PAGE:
But we also are doing all the design for AIGA West Michigan’s Design Week (March 25 to April 1) and we'll be doing all the design for this year's Friends of Grand Rapids Parks' Green Gala.

We have a big campaign rolling out for Friends of Grand Rapids Parks shortly that we can't talk about yet, but we are crazy excited about that. FGRP told us to create a fun fundraising campaign for them and let us run with it; that is the kind of work we love.

This amazing city of ours continues to produce hard working and talented professionals like the team at Well Design. Let’s hope this becomes the new norm, instead of the exception.

Ken Miguel-Cipriano is Rapid Growth’s innovation and jobs editor. To reach Ken, you can email ken.miguel.cipriano@gmail.com or follow him on Twitter and Instagram.

Job hunting? These tips will help your search

Searching for a new job? The prospect of a new job can be exciting (and daunting), so here are some tips to aid in your search for your new gig or career.

These recommendations can be applied pretty much across the board, no matter what job level you’re seeking or the type of career you’d like to land. Whether you’re an aspiring yogi, programmer or recent college graduate, having a method to the madness that is job hunting will always give you a leg up on the competition.


Just like any good athlete will do and tell you: don’t get ready; stay ready! Be sure to always have a current resume, always be building new contacts and strengthening old ones. As well as always learning and seek growth opportunities.

Be present in the work you are doing. You never know when you will have to ask for a recommendation. As the saying goes, find the work you love and you will never have to work again. This is very true. Although you may feel pressured to take the first high paying job that comes across, remember that a job is not necessarily a career -- and a career must cohabit with your personal life.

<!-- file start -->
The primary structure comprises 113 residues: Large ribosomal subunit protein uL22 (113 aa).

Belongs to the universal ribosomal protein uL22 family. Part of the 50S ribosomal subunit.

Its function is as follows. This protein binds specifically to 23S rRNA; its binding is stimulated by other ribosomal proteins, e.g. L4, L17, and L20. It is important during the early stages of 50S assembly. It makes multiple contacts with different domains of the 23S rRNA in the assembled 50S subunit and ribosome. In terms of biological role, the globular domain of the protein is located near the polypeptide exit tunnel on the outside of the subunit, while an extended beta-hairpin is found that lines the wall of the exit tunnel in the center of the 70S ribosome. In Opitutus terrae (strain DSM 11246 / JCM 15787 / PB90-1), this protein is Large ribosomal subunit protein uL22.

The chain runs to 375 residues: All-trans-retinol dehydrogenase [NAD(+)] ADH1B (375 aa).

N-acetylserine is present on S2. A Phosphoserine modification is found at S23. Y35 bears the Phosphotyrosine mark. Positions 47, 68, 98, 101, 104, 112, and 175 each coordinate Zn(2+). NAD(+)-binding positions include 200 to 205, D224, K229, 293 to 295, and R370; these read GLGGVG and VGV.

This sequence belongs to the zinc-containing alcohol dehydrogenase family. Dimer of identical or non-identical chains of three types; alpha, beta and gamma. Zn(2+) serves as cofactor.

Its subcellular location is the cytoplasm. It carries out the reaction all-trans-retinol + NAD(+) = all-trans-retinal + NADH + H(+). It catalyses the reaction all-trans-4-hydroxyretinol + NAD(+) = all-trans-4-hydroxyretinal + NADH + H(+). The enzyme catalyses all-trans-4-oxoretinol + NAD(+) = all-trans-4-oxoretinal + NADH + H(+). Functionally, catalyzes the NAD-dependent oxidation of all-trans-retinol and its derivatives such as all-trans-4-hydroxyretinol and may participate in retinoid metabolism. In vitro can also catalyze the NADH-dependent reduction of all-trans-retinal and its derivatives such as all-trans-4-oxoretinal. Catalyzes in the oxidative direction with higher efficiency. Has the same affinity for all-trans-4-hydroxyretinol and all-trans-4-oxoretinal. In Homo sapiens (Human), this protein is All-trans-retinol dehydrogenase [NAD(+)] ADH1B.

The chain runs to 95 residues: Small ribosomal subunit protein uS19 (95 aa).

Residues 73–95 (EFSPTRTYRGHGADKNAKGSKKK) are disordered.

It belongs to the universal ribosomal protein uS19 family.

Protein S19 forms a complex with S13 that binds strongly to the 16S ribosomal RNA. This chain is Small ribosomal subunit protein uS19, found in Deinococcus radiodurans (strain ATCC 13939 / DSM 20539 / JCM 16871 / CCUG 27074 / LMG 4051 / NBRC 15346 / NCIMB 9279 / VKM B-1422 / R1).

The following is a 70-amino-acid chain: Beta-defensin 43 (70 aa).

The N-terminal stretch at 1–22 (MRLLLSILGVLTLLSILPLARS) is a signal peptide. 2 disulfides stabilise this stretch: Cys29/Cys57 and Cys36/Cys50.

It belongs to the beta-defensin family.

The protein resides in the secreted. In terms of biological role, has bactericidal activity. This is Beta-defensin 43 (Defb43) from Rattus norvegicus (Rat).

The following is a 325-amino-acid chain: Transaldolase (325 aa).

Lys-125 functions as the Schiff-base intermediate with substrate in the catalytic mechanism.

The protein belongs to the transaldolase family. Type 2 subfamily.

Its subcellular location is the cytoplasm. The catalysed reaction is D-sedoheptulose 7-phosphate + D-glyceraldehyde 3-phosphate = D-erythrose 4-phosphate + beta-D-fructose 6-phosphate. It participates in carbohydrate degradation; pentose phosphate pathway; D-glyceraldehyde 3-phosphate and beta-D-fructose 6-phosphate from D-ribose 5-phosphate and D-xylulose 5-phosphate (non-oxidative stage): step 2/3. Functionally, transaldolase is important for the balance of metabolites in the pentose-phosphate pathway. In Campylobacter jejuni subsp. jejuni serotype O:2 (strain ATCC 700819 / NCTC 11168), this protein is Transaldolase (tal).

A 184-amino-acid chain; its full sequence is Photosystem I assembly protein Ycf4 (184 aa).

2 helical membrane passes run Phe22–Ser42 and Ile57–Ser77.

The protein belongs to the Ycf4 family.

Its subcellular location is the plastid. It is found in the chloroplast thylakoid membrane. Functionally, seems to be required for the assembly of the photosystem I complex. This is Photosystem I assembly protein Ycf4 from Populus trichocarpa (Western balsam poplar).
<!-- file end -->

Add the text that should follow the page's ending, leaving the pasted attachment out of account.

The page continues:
Increase your network. It’s not all about business card swapping; rather, aim to build meaningful relationships with a greater diversity of people. These relationships will help when searching for and securing new job opportunities. A cursory search into famous business, movie, or historical figures will show you that. Grand Rapids groups that can help you with networking include Equity DrinksBLEND and Drinks & Digital.

Do you have a mentor, coach and sponsor? Do you know the difference?

Non-profit organization Catalyst states it elegantly: “A coach talks to you; a mentor talks with you; a sponsor talks about you.”

A coach will help guide you through your career development. You can have more than one coach, and they do not necessarily have to be from your same career field.

A mentor is there to help you navigate your career choices. This relationship is often limited to fewer people, and many people often settle on one person as their mentor. Your mentor does not necessarily have to be from your career field, but having one that does often deepens the relationship and the wisdom that they provide.

A sponsor is like your promoter; they are someone in your career field that has a senior or influential status that can speak on your character, skills and experience. A sponsor must be in your career field to be effective in promoting who you are to other higher level professionals.

These relationships must be built over time and are driven by you. It can take time to find a mentor, whereas coaches can be found by asking a senior professional directly. A mentor will take time and energy to build and show that the relationship will benefit both parties. Finally the sponsor can often take more time, especially if you are still in an early development stage in your career. The first step starts with asking.

This may seem intimidating or formulaic at first, but it is a natural consequence of successful people. To add to the saying “Rome wasn’t built in a day,” it was also definitely not built by a single person. Behind every successful person there are countless people who have helped along the way, whether they are coaches, mentors, sponsors, contemporaries, or friends. The importance of knowing that you are not alone, and that you cannot do it all alone, is the first step in the right direction.

Volunteering, internships and side jobs are a great way to build skills, networks and experience, with the latter allowing you the extra income to build up a savings. To learn more about volunteering opportunities in and around Grand Rapids, you can go here and here for internships.